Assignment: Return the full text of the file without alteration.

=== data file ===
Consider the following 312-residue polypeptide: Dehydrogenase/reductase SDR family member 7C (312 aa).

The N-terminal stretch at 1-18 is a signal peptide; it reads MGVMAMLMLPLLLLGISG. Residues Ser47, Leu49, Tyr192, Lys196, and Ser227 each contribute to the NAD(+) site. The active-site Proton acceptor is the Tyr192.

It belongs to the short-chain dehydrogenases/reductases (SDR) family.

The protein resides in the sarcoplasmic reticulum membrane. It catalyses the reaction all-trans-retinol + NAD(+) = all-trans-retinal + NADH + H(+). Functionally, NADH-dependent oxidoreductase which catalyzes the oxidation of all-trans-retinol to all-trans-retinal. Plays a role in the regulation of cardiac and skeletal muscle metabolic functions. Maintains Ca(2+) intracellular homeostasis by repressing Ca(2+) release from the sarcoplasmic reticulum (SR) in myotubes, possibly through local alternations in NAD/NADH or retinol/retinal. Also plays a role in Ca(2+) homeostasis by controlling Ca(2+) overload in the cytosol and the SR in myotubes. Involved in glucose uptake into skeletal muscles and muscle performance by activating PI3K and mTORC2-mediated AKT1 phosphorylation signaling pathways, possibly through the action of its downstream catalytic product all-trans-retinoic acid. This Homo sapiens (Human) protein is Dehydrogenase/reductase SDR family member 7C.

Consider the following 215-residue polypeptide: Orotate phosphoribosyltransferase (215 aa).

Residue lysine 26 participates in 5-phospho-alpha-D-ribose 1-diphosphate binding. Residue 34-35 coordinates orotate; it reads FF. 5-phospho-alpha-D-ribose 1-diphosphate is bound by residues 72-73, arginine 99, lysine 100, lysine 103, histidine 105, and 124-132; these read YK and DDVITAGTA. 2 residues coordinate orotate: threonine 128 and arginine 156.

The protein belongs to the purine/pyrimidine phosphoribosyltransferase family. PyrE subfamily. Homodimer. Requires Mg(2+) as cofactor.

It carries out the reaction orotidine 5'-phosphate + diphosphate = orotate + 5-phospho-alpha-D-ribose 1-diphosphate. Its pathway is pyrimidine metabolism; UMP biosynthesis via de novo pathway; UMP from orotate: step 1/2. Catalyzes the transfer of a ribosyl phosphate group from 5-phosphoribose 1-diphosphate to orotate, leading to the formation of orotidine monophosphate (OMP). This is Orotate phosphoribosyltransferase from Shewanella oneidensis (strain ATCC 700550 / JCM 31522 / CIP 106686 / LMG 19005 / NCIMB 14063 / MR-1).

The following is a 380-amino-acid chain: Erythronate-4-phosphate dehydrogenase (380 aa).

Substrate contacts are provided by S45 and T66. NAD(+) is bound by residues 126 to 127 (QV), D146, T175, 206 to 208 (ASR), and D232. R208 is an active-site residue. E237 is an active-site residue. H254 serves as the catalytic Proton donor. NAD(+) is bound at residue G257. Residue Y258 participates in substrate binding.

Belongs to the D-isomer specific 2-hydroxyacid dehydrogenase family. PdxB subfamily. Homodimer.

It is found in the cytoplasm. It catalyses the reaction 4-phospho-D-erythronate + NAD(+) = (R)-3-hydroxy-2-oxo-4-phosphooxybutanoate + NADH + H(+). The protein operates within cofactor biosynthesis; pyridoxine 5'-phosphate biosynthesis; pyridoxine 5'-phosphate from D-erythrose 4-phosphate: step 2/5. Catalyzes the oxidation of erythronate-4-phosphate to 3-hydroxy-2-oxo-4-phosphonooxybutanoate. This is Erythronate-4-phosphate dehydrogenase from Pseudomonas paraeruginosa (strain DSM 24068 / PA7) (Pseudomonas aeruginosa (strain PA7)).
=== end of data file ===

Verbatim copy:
Consider the following 312-residue polypeptide: Dehydrogenase/reductase SDR family member 7C (312 aa).

The N-terminal stretch at 1-18 is a signal peptide; it reads MGVMAMLMLPLLLLGISG. Residues Ser47, Leu49, Tyr192, Lys196, and Ser227 each contribute to the NAD(+) site. The active-site Proton acceptor is the Tyr192.

It belongs to the short-chain dehydrogenases/reductases (SDR) family.

The protein resides in the sarcoplasmic reticulum membrane. It catalyses the reaction all-trans-retinol + NAD(+) = all-trans-retinal + NADH + H(+). Functionally, NADH-dependent oxidoreductase which catalyzes the oxidation of all-trans-retinol to all-trans-retinal. Plays a role in the regulation of cardiac and skeletal muscle metabolic functions. Maintains Ca(2+) intracellular homeostasis by repressing Ca(2+) release from the sarcoplasmic reticulum (SR) in myotubes, possibly through local alternations in NAD/NADH or retinol/retinal. Also plays a role in Ca(2+) homeostasis by controlling Ca(2+) overload in the cytosol and the SR in myotubes. Involved in glucose uptake into skeletal muscles and muscle performance by activating PI3K and mTORC2-mediated AKT1 phosphorylation signaling pathways, possibly through the action of its downstream catalytic product all-trans-retinoic acid. This Homo sapiens (Human) protein is Dehydrogenase/reductase SDR family member 7C.

Consider the following 215-residue polypeptide: Orotate phosphoribosyltransferase (215 aa).

Residue lysine 26 participates in 5-phospho-alpha-D-ribose 1-diphosphate binding. Residue 34-35 coordinates orotate; it reads FF. 5-phospho-alpha-D-ribose 1-diphosphate is bound by residues 72-73, arginine 99, lysine 100, lysine 103, histidine 105, and 124-132; these read YK and DDVITAGTA. 2 residues coordinate orotate: threonine 128 and arginine 156.

The protein belongs to the purine/pyrimidine phosphoribosyltransferase family. PyrE subfamily. Homodimer. Requires Mg(2+) as cofactor.

It carries out the reaction orotidine 5'-phosphate + diphosphate = orotate + 5-phospho-alpha-D-ribose 1-diphosphate. Its pathway is pyrimidine metabolism; UMP biosynthesis via de novo pathway; UMP from orotate: step 1/2. Catalyzes the transfer of a ribosyl phosphate group from 5-phosphoribose 1-diphosphate to orotate, leading to the formation of orotidine monophosphate (OMP). This is Orotate phosphoribosyltransferase from Shewanella oneidensis (strain ATCC 700550 / JCM 31522 / CIP 106686 / LMG 19005 / NCIMB 14063 / MR-1).

The following is a 380-amino-acid chain: Erythronate-4-phosphate dehydrogenase (380 aa).

Substrate contacts are provided by S45 and T66. NAD(+) is bound by residues 126 to 127 (QV), D146, T175, 206 to 208 (ASR), and D232. R208 is an active-site residue. E237 is an active-site residue. H254 serves as the catalytic Proton donor. NAD(+) is bound at residue G257. Residue Y258 participates in substrate binding.

Belongs to the D-isomer specific 2-hydroxyacid dehydrogenase family. PdxB subfamily. Homodimer.

It is found in the cytoplasm. It catalyses the reaction 4-phospho-D-erythronate + NAD(+) = (R)-3-hydroxy-2-oxo-4-phosphooxybutanoate + NADH + H(+). The protein operates within cofactor biosynthesis; pyridoxine 5'-phosphate biosynthesis; pyridoxine 5'-phosphate from D-erythrose 4-phosphate: step 2/5. Catalyzes the oxidation of erythronate-4-phosphate to 3-hydroxy-2-oxo-4-phosphonooxybutanoate. This is Erythronate-4-phosphate dehydrogenase from Pseudomonas paraeruginosa (strain DSM 24068 / PA7) (Pseudomonas aeruginosa (strain PA7)).